The “elder” mentioned here was certainly someone well known to many in the early church. There were only a very few people so highly esteemed that they could address an epistle in this manner. John was one of those few people and he was actually the last survivor of that special group of Jesus’ twelve disciples, so he had every right to use this title.
In ancient times, we know that the term “elder” (Gk. presbuteros) was used in several ways. It was originally used for older men and later it became a designation of rank or office. Thus the Jewish leaders came to be called elders, and that title was adopted in the Christian realm as well. We read in the New Testament that elders were ordained in all the churches as these groups were established (cf. Acts 14:23). The elder was primarily a local office. However, we see here that since John exercised authority over a wide circle of churches, and that he was acting as an elder in an unusual official capacity. 1 It is probable that in 1 Peter 5:1, Peter was also considering himself an elder, or fellow-elder.
This verse not only presents us with the question of who the elder is, but it hands us a problem even more difficult. Who is the lady chosen by God and who are her children? This woman, whoever she is, is the addressee of this letter.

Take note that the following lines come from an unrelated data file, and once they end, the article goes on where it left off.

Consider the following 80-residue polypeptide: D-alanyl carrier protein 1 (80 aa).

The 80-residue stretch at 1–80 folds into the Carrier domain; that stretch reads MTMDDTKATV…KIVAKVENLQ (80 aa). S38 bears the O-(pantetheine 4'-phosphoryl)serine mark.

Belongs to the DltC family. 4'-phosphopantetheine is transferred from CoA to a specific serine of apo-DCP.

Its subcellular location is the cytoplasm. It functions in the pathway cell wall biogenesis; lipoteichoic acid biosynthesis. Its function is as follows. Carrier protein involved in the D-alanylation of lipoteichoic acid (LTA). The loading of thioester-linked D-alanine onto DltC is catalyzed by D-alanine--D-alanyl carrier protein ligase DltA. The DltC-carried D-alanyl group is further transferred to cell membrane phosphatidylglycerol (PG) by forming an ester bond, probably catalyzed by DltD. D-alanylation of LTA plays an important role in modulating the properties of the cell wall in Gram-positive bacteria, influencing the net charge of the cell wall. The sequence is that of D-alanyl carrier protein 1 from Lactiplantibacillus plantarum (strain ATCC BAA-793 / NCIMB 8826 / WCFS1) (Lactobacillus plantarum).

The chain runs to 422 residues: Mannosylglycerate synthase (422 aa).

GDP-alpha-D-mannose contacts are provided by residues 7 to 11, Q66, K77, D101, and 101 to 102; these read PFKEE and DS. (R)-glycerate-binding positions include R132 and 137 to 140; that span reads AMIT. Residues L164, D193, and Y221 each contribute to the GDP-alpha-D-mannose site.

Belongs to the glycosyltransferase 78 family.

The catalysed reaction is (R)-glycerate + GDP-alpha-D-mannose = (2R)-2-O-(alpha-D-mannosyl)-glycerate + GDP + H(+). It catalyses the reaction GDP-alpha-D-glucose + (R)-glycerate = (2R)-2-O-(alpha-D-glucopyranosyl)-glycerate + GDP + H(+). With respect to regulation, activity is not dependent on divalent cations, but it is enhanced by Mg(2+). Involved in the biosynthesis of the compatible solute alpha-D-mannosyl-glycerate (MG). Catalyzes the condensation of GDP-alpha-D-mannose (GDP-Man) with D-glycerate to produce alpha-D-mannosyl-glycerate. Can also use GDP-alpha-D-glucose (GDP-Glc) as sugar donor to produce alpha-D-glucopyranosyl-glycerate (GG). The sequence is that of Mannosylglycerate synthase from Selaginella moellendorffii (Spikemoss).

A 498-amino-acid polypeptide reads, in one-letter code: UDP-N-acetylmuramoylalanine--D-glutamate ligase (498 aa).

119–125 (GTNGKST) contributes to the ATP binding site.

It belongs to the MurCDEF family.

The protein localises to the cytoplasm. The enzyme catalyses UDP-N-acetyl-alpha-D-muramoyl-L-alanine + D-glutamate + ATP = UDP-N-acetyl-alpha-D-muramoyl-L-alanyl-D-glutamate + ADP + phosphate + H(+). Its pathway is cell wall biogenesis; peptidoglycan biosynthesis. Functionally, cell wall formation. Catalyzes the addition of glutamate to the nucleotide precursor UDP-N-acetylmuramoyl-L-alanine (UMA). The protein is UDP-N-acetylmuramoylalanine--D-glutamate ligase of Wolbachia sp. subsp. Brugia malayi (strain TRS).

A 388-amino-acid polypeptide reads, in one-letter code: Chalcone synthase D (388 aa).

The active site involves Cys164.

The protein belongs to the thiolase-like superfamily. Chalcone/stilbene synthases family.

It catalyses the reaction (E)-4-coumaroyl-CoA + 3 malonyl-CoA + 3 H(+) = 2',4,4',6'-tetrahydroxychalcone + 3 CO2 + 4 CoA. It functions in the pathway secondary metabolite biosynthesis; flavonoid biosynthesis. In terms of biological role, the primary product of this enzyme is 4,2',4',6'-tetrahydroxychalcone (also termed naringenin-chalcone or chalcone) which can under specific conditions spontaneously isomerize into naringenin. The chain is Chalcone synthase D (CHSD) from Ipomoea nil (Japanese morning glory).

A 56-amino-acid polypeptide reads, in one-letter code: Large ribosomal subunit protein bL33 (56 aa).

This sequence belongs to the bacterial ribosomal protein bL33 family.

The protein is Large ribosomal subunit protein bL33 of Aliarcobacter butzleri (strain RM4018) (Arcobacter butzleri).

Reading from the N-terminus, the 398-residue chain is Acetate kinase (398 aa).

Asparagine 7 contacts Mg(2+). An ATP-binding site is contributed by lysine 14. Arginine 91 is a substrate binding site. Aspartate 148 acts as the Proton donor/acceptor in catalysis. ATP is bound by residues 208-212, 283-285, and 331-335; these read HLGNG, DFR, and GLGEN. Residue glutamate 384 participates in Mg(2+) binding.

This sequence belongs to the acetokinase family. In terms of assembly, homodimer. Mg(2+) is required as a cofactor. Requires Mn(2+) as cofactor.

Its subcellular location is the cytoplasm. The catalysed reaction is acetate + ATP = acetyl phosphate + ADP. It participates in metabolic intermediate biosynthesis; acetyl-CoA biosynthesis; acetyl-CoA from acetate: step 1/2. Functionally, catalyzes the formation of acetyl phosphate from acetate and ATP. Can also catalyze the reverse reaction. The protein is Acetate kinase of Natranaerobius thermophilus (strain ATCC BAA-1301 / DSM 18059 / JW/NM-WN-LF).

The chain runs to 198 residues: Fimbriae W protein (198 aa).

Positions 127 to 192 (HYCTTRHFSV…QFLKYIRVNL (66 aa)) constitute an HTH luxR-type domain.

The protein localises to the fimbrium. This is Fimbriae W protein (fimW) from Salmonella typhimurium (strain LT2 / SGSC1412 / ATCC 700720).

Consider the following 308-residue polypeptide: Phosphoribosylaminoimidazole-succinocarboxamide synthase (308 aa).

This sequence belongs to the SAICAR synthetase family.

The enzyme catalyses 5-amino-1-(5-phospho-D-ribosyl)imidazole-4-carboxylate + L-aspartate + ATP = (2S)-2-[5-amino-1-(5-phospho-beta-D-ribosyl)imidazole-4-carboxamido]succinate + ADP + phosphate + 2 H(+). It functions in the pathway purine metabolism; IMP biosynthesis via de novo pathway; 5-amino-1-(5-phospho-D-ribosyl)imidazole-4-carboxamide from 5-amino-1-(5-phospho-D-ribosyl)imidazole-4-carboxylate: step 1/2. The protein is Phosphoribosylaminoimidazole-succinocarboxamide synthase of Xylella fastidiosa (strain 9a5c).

The Greek words describing this mysterious woman are eklekte kuria. Through the centuries Christian expositors have tried to make these terms describe a certain woman. The word eklekte is from the Greek word “chosen,” and kuria is from the Greek word for “lady.” Commentators have tried to describe her as a certain noble lady who is named Eklekte or Kuria. Although such a thing is linguistically possible, it is not probable for a number of reasons. The Baptist scholar, Bob Utley, in tracing this problem through history, has pointed out several reasons why such a thing is not likely. He notes that term “elect” refers to a body of people in the Greek Septuagint and in 1 Peter 2:9, he reminds us that the church is compared to a bride (Eph. 5:25-32; Rev. 19:7-8; 21:2), and church members are called children (cf. 2 Jn. v.13). He makes clear that this woman had a sister, who seems to be another local church; and that there is great play between the singular and plurals in this whole passage (cf. vs. 4, 5, 6, 8, 10, 12 & 13). Finally he notes that the same term is used for the church in 1 Peter 5:13. 2